It is not used after a minor suit opening.
In standard bidding, it is a catch-all bid for all hands with 6-9 HCPs, without support for partner's opening and not able to bid 1♠. With 10+ HCPs and no support for partner's opening, a responder bids their 4-card suit at the 2-level, or 2NT if the hand is 10-12 HCPs balanced and there are stoppers in all unbid suits (unless Jacoby 2NT is used).
However, in the 2/1 game forcing system, a 2/1 response promises game-going strength (i.e. 12+ HCPs) by an unpassed partner, therefore, the original 2-level responding cannot be used by hands with 10-11 HCPs. Therefore, the 1NT response is expanded to all hands with 6-11 HCPs, without support for partner's opening and not able to bid 1♠. It is now forcing for one round.
As a passed hand cannot force to game, some plays a variant called semi-forcing 1NT if the responder has passed which allows opener to pass with a balanced hand and a bare minimum.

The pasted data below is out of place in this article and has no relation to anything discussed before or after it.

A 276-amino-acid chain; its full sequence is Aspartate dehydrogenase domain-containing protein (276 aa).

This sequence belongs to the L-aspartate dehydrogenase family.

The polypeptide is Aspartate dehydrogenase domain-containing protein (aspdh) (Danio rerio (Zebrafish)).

Opener rebids Edit
- With 6 cards in the original major, bid it again at the 2 level (jump to 3 level if holding a strong (18+) hand). 
- With 4 ♥s and opened 1♠, bid 2♥ if weak to intermediate or 3♥ if strong.
- After a 1♥ opening, a 2♠ responses promises 5 ♠s (since responder would have been bid 1♠ if holding 4 ♠s).
- Otherwise, bid the longest minor. If they are of equal length, bid 2♣ if 3-3 or below in the minors, 2♦ if 4-4. Therefore, a 2♦ response promises only 3 ♦s (all 5-3-3-2 shapes with doubleton in ♣), a 2♣ response promises only 2 ♣s (4=5=2=2)!
- With a balanced hand and stoppers in all suits, bid 2NT if invitational and 3NT if strong. If the semi-forcing variant is used, opener may pass with a minimum.